The last name Disney doesn't exactly make you think of the rolling hills, medieval castles, and the quaint towns of the Emerald Isle, but did you know that Walt Disney's ancestry can be traced back to Ireland? It's true! Let's take a look at Walt Disney And His Irish Ancestry.
The last name Disney is actually derived from the Normandy French name D’Isigny. It is believed that Walt's ancestors settled around Kilkenny, Ireland sometime during the 1600's. Walt Disney's paternal great grandfather, Arundel Elias Disney, was born in Kilkenny around 1801. Around 1832, according to land records from Kilkenny, Arundel Elias Disney married Maria Swan. Maria went on to have sixteen children (yep, you read that correctly! I can never complain about being tired out from my three kids ever again!) One of Arundel & Maria's children was a son, Kepple Disney, who was Walt Disney's grandfather.
Arundel Elias and his brother Robert eventually collected their families and moved to Liverpool, England, and then later emigrated to Ontario, Canada. According to Canadian records, Kepple Disney eventually married another Irish-Canadian Immigrant, Mary Richardson in 1858. One year later, in 1859, Mary gave birth to Elias Disney, Walt Disney's father. Later, in 1878, the Disneys moved once again, this time to the United States, where they settled in Ellis, Kansas in 1878.
Walt Disney's Parents: Flora & Elias Disney
As a younger man, Walt's father Elias moved around an awful lot, living in several places throughout the United States over the years. It was during a brief stint living in Chicago, Illinois, on December 5, 1901, that Walter Elias Disney was born. Elias and his wife, Flora Disney, would then move to Kansas City, Missouri with their five children and settle there for a time, before moving to Marceline, Missouri, the famous town where Walt Disney would later find his inspiration for Disneyland's Main Street, USA.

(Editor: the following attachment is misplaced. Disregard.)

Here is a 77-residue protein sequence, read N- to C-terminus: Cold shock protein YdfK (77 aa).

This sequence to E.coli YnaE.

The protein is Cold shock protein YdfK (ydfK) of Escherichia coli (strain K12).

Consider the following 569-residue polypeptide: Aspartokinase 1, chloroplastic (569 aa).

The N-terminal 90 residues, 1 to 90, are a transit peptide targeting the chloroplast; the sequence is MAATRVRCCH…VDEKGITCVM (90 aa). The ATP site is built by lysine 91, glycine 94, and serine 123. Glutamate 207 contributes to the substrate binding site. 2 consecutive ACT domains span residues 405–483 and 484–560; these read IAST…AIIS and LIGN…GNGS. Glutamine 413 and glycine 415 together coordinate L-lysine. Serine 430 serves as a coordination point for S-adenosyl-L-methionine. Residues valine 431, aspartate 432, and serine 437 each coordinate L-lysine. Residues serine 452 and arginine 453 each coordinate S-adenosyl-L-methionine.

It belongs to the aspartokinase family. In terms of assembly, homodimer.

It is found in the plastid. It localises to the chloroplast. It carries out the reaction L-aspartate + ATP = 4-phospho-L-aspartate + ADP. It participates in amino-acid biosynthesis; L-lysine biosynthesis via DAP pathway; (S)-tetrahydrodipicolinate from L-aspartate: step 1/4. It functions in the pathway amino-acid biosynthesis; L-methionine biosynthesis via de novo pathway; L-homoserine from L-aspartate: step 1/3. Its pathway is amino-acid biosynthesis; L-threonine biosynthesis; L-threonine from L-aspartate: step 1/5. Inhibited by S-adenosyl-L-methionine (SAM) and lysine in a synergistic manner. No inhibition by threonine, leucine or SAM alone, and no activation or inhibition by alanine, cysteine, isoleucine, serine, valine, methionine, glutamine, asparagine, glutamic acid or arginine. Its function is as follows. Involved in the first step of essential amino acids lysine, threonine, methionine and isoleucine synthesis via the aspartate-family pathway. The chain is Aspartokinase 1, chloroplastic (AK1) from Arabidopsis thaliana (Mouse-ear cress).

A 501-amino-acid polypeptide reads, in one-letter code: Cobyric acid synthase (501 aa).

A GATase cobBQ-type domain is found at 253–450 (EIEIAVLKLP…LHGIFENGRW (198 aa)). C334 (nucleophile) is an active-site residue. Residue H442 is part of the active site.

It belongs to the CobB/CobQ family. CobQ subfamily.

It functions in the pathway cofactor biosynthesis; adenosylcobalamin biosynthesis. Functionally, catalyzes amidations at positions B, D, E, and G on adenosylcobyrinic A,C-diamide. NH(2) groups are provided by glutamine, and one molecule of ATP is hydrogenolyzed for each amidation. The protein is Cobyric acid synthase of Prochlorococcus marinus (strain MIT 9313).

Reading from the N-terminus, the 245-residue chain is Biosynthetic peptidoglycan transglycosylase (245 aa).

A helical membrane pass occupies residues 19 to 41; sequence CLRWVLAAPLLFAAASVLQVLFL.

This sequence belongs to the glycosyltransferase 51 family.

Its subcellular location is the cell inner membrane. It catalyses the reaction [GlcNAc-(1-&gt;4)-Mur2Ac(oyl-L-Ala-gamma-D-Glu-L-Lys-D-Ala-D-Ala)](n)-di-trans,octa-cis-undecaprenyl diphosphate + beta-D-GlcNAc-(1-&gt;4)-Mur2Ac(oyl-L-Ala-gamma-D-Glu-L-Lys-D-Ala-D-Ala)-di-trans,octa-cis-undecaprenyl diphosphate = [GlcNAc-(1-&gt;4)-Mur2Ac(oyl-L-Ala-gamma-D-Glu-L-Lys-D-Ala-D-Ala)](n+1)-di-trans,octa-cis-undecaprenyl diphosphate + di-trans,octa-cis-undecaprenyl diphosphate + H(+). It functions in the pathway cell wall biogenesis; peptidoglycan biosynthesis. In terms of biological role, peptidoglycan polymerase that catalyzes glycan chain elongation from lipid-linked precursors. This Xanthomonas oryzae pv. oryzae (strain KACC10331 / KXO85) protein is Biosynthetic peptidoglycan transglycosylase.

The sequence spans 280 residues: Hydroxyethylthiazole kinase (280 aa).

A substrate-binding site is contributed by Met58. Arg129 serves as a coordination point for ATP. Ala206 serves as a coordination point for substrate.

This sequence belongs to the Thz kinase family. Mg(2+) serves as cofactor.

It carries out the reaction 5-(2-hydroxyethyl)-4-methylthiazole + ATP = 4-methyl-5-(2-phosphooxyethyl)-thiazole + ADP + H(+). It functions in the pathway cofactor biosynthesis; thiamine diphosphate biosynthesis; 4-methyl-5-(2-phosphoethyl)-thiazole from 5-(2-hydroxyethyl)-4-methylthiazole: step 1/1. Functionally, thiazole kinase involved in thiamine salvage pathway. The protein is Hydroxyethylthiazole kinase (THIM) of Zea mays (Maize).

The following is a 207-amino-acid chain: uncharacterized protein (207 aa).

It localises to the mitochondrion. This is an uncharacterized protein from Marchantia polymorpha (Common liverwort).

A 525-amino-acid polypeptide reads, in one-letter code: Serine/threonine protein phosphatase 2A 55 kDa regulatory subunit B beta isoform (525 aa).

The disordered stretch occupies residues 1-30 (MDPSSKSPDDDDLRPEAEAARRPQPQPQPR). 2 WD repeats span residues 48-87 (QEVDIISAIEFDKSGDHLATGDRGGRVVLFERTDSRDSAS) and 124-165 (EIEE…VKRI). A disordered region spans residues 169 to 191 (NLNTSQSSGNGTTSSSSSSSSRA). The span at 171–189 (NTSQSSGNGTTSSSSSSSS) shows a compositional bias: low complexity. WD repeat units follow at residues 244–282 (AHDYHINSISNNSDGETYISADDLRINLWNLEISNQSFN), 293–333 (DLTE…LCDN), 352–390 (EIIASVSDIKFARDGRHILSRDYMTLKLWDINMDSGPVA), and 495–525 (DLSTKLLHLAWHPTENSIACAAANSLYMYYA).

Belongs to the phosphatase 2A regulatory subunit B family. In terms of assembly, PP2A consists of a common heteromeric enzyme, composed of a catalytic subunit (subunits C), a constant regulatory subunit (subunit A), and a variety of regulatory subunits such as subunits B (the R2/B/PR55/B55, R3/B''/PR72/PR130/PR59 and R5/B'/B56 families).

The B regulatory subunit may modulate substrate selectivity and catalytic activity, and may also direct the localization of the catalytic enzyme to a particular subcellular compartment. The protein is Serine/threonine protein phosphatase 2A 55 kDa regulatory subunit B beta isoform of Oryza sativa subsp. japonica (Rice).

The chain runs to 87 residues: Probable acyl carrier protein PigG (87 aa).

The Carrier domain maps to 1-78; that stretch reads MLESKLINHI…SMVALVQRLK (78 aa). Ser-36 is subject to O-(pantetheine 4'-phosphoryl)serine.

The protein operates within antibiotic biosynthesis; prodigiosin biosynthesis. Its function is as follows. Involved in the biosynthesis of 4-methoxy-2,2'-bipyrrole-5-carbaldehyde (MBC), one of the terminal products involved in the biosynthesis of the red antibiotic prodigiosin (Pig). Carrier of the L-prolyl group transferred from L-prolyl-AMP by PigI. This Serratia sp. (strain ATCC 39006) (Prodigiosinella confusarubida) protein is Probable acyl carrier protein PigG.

Disneyland's Partners Statue
Later on in his life, Walt Disney and his wife, Lillian, took a trip to Ireland for the premiere of his film, Darby O'Gill and the Little People.
While on the trip, the famous couple purchased traditional Irish Claddagh rings which they wore every day. The Claddagh Ring is even featured on Walt's right hand on the iconic Partners Statues in Disneyland, the Magic Kingdom, and at the Team Disney courtyard in Burbank, California.
So the next time you're walking through the Magic Kingdom or Disneyland, try to slow down and take a look at Walt Disney's right hand on the Partners Statue. Walt was very proud of his Irish heritage, and it was a big part of who he was. I hope you enjoyed this look back at Walt Disney, his family, and their humble beginnings in Ireland.
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